I don't do anything special, like using special editors or defining hot keys. The LaTeX commands I use most often are for fractions, limits, and integrals. These are easy enough, for me at least, that I don't mind just typing them in.
For longer, more complicated expressions, I use the Preview button to check that what I wrote got rendered correctly.
 
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  • #10
To write Latex parentheses I have to hit AtlGr+7 and AltGr+0. It's really more convenient to just hit Alt+B, or Atl+N in case I want to write them: \{\,\,\} This combination would be AltGr+? AltGr+7 AltGr+? , AltGr+? , AltGr+? AltGr+0 otherwise. Not really fun to type. Not to mention how often I would have to correct infinity to infty.

To be honest: part of the problem was that I lost keys on my previous machine due to rubber marks, and my attempts to disassemble the keyboard where not very promising. Hence I downloaded the program to have an alternative for "e" which lost functionality. The rest came in quite natural. And \left. \dfrac{d}{d}\right|_{} is really far better behind a single key than to forget the left. part over and over again.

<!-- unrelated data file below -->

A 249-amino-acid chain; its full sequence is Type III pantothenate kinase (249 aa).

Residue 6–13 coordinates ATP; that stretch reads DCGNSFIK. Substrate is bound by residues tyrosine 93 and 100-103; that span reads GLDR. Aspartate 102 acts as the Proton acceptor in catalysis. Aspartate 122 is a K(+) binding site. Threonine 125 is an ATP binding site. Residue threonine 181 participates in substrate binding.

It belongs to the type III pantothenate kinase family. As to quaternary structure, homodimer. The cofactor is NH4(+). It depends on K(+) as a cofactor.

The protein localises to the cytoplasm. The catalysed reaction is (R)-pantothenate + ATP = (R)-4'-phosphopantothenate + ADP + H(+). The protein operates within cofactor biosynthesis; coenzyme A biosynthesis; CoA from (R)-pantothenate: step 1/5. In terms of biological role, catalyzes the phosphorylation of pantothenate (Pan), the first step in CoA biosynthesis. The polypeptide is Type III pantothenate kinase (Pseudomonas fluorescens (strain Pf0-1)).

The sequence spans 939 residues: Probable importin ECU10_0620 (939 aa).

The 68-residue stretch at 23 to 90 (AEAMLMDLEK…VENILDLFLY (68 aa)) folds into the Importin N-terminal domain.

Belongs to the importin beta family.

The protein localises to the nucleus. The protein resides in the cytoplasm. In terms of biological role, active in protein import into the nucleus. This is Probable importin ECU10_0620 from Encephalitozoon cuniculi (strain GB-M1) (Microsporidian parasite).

Modern times. Why not make use of it?
 
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  • #11
I would get depressed if I had to format my theses in Word or some MS Office equivalent.
 
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  • #12
nuuskur said:
I would get depressed if I had to format my theses in Word or some MS Office equivalent.
Large documents in MS Word are a nightmare, especially if you cut and paste from many other submitted sections that have different formats.
 
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  • #13
bres gres said:
physics Forums is a good place to ask physics questions
however i cannot ask any questions because i don't know how to use Latex